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Our objective as musicians and music producers is to manipulate sound within the spectrum of human hearing to ultimately create something appealing to the listener. To learn how, we need to understand the physics of sound and what exactly is happening in the space between the ears of the musician and the ears of the listener.
In this article, we’ll cover the following questions:
- What is sound and what are sound waves?
- What is frequency?
- How are frequency and wavelength related?
- What is amplitude?
- What is sound intensity?
- How do we hear?
What is Sound?
Sound is a physical phenomenon caused by periodic changes in pressure within a medium. Vibrating sound sources such as a loudspeaker or your vocal chords move the particles of the medium to create pressure oscillations. The medium can be a solid, a liquid, or a gas, but most sound as we understand and perceive it in everyday life is transmitted through the air. Sound waves travel through the medium at a finite speed and at a given frequency and intensity, but they can’t travel through a vacuum.
They say in space, no one can hear you scream. And that’s because in space, there’s no medium like air for the vibration created by your vocal chords to travel through. Space is a vacuum! Granted, if you were exposed to the vacuum of space unprotected by a space suit you’d be frozen toast before you could even manage to scream.
Since sound is an oscillatory physical phenomenon, it can be represented by a waveform. A waveform is just a mathematical function defined by the variables of frequency, amplitude/intensity, and phase. They can come in all kinds of shapes, but the most basic and easiest to understand is the sine wave.
In the illustration above, we can see a simple sine wave function with frequency, amplitude/intensity, and phase. The x-axis is time progressing forward into infinity.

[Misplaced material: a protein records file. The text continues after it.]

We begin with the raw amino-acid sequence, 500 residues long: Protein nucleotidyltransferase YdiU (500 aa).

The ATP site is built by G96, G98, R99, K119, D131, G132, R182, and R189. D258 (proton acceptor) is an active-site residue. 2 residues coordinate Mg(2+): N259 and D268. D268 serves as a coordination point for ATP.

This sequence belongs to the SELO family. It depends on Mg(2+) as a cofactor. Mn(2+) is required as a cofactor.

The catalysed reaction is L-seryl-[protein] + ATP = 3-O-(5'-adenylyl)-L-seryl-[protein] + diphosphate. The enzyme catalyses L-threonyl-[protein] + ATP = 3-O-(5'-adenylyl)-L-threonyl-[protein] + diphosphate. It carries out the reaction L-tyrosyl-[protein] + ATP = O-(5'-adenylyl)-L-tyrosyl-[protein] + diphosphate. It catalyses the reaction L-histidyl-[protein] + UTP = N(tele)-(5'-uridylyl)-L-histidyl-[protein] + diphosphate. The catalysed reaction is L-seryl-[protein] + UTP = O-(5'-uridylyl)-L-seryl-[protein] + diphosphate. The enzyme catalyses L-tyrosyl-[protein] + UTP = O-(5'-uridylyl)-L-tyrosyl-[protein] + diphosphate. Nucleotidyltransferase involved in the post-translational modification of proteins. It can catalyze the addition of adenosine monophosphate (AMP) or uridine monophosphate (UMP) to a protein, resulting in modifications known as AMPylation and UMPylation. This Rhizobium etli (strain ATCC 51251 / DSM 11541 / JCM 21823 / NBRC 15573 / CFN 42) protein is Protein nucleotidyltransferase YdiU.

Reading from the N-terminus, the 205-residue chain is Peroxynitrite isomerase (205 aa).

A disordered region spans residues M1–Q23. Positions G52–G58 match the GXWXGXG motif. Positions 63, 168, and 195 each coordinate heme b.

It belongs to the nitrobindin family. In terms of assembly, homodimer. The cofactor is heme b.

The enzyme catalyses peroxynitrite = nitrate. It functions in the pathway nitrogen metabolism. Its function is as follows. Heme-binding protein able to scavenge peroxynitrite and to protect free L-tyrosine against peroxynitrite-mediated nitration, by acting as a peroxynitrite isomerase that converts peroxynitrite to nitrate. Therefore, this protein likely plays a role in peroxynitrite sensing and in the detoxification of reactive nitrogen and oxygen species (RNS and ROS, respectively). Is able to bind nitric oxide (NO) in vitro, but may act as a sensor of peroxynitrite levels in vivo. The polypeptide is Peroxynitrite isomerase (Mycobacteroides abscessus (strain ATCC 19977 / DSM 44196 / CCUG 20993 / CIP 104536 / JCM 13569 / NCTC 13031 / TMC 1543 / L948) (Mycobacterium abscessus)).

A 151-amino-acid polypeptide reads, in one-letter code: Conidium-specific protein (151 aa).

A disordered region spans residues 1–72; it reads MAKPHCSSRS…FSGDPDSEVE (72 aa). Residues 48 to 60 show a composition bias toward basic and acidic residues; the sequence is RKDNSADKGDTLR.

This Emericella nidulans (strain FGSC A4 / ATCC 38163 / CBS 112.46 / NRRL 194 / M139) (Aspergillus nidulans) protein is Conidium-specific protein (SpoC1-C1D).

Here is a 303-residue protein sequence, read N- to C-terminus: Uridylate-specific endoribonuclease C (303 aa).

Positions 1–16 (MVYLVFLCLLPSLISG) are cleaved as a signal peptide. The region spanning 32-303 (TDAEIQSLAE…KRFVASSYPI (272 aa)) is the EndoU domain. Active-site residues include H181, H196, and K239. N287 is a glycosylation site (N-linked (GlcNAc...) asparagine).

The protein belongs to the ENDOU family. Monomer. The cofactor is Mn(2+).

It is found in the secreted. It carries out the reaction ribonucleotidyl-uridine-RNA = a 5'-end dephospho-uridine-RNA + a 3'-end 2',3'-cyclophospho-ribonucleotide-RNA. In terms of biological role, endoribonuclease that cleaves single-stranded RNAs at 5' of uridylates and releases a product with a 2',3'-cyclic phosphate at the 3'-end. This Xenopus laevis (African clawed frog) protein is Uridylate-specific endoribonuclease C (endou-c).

Frequency is the number of wave cycles per second. The unit of frequency is Hertz or Hz and is named after one very smart German dude. One full cycle has occurred when one peak and one trough of the waveform have passed. The wave’s period is the time it takes in seconds for one cycle to pass. This is the mathematical inverse of frequency.
Different frequencies of sound correspond to different notes or keys on a piano, or strings on a guitar. For instance, a tone with frequency of 440 Hz corresponds to the key A4 on a piano, while a tone with frequency of 247.03 Hz corresponds to the B3 key. The higher the frequency, the higher the pitch of the tone.
The range of human hearing is typically between the frequencies of 20 Hz and 20,000 Hz. The maximum sensitivity for human hearing is between 2 kHz and 4 kHz. That means we hear sounds in that range better than other sounds. Dogs and other animals can hear sound at higher or lower frequencies than we can. This explains why dogs can hear dog whistles and us mere humans can’t. There is an entire universe of unperceived sound out there!
How are Frequency and Wavelength Related?
Wavelength is the physical distance between two consecutive peaks or two consecutive troughs in a waveform. For instance, the wavelength of a sound wave at 20 Hz is 17 meters, or 55 ft 9 in.
As the frequency increases, the wavelength decreases, and vice-versa. This means the two are inversely related. Frequency and wavelength are related according to the equation below.
λ = c/f
- λ is the wavelength in meters (m)
- c is the speed of the wave in meters per second (m/s)
- f is the wave’s frequency in Hertz (Hz)
The speed of sound in air c is roughly 343 m/s
c = 344 m/s
If the sound wave’s frequency f is 20 Hz
f = 20 Hz
then with this information, we can solve the equation for wavelength λ
λ = 344/20 = 17.2 m
Amplitude and Sound Intensity
In the sine wave above, intensity would be the amplitude, or the maximum height above and below the x-axis. Sound intensity is directly related to the pressure produced by sound waves. We measure sound intensity in a unit called decibels or dB. Sound intensity is scaled logarithmically, meaning that 20 dB is 10 times more intense than 10 dB and 60 dB is 10,000 times more intense than 20 dB. The following are some sounds and their corresponding intensities in dB:
- Threshold of hearing = 0 dB
- Quiet library = 40 dB
- Average home = 50 dB
- Conversation at 3 ft away = 60 dB
- Vacuum cleaner at 3 ft away = 70 dB
- Chainsaw at 3 ft away = 110 dB
- Threshold of discomfort = 120 dB
- Threshold of pain = 130 dB
- Jet engine = 140 dB
- Saturn V rocket launch = 204 dB
The Ripple Analogy
An easy way to visualize how sound waves propagate is to think of them as ripples in a pond. Ripples radiate outwards at a certain speed, frequency, and height (amplitude) from the disturbance. So the frequency of a sound would be like the number of times a ripple hits the shore of the pond every second. The more waves per second, the higher the frequency. Amplitude and intensity are like the height of the ripple or wave above and below the surface of the pond.
How We Hear
The human ear contains small hairs that are sensitive to changes in air pressure. As a sound wave passes over these hairs, they generate an electrochemical signal in the brain. The listener perceives the signal as a sound. Long term exposure to sounds above 85 dB can cause hearing damage so make sure you wear your ear plugs!